The Election Resource Centre (ERC) said the role of the Parliament is to legislate, to scrutinize the policies and activities of the Executive and to hold the Executive to account for its actions and to act as a forum for democratic participation by all members of society. "Since the restriction of movement, the Parliament has not performed its role. It is the opinion of the ERC to assert that the restriction of movement cannot be taken as an excuse for the Parliament to fail to do its role.
"A lot of decisions have been made by the Executive regarding the Covid-19 pandemic and this has all been done without the advice of the Parliament. The Parliament should scrutinize the decisions made by the Executive as well as give contributions to the issues affecting the people of Zimbabwe, including issues to do with health and welfare as a result of the pandemic.
"It is important that the Parliament be part of the decision-making process and give an oversight of what is taking place on the ground. In 2018, during the Cyclone Idai disaster, there was misappropriation of funds with no accountability because the Parliament was not involved. To avoid such issues, it is key that the Parliament be part of the decision-making processes including the distribution of funds towards the control of the Pandemic."
Chimhini added that the ERC recommends that the Parliament embrace technology and use virtual platforms to scrutinize the decisions made by the Executive virtually. "It is understandable that the issue of physical distance be maintained but this cannot be used as an excuse for failure of the Parliament to exercise its roles. Portfolio committees should meet virtually and take part at every stage of decision-making."
Political analyst Admire Mare believes it's high time our cabinet, parliament and courts embrace technology-mediated meetings powered by encryption enabled technologies.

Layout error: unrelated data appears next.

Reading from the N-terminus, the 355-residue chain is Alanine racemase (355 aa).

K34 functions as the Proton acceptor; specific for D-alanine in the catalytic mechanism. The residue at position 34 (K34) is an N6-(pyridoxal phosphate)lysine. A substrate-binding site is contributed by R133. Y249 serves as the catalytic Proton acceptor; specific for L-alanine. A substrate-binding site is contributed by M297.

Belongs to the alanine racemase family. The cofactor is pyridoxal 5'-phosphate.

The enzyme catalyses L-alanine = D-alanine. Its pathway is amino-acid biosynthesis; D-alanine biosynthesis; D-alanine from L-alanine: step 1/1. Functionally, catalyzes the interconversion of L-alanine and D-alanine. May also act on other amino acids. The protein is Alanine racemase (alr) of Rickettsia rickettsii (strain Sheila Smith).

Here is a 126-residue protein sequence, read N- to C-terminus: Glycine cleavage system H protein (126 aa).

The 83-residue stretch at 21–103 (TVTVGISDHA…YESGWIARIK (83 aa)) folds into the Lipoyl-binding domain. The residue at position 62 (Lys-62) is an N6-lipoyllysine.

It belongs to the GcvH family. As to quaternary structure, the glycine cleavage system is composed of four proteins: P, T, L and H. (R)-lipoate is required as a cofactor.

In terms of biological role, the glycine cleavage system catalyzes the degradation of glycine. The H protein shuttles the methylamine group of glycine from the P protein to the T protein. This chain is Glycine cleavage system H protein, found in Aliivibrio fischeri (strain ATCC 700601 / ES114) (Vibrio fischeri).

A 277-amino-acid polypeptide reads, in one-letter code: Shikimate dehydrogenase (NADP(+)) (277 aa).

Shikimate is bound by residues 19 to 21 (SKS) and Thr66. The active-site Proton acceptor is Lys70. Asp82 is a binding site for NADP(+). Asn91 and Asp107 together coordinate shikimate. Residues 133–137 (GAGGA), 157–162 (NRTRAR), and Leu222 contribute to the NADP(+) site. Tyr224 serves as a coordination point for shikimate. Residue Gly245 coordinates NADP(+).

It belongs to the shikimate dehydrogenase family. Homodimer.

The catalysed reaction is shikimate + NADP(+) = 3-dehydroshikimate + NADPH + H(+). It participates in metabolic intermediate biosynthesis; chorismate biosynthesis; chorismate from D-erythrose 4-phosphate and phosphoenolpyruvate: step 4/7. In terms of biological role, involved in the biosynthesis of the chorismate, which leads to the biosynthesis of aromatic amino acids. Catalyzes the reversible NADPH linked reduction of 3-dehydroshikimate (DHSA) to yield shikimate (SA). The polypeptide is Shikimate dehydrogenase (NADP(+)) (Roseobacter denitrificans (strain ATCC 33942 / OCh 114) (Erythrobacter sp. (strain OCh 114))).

"The current state of affairs where decisions are made by the Executive without parliamentary oversight may set an unnecessary precedence in the post Covid-19 context.
"There is need to embrace the ‘new normal' and get on with the business of parliament and committee work. We have seen Cyril Ramaphosa convening meetings on behalf of African Union aimed at addressing the responses to Covid-19 across the continent. It's possible to use video conferencing technologies as part of social distancing measures."
University lecturer Fred Zindi: "In many democratic countries decisions such as lockdowns are debated in Parliament. We should follow suit since we claim to be a democracy."
Lawyer and politician Obert Gutu said the majority of our Parliamentarians, with the exception of just a few, are sleeping on duty. "They're in the august House just for the perks, sleeping in hotels, traveling and attending workshops and conferences locally, regionally and abroad. Of course, they're also in Parliament for the new vehicles!
"Covid-19 shouldn't be used as an excuse for the indolence and sheer incompetence exhibited by our legislators. Recently, every legislator was allocated an iPad. What are they using those gadgets for? Why are they not resorting to modern technology in order to undertake crucial Parliamentary business, especially in this challenging period of the Covid-19 global pandemic? Have these folks ever heard of something called video conferencing?
"The main challenge is that most of these legislators are actually computer illiterate and they cannot effectively and productively use the iPads that they were given. I'm afraid to say but then the blunt truth is that our Parliament has largely been reduced to a ceremonial body composed of docile, lazy and incompetent individuals. It's a very sad indictment on the quality of our legislators," said Gutu.
Media practitioner Tabani Myo said: "In these trying times dictatorships generally, globally take the opportunity to consolidate their dictatorial tendencies. We must not assume that the constitution has been suspended and it is the role of parliament to uphold the constitution of Zimbabwe. Hence the Speaker of house of assembly might need to constitute a parliamentary committee to maintain checks and balances and scrutinize the government's decisions during this trying period of our existence."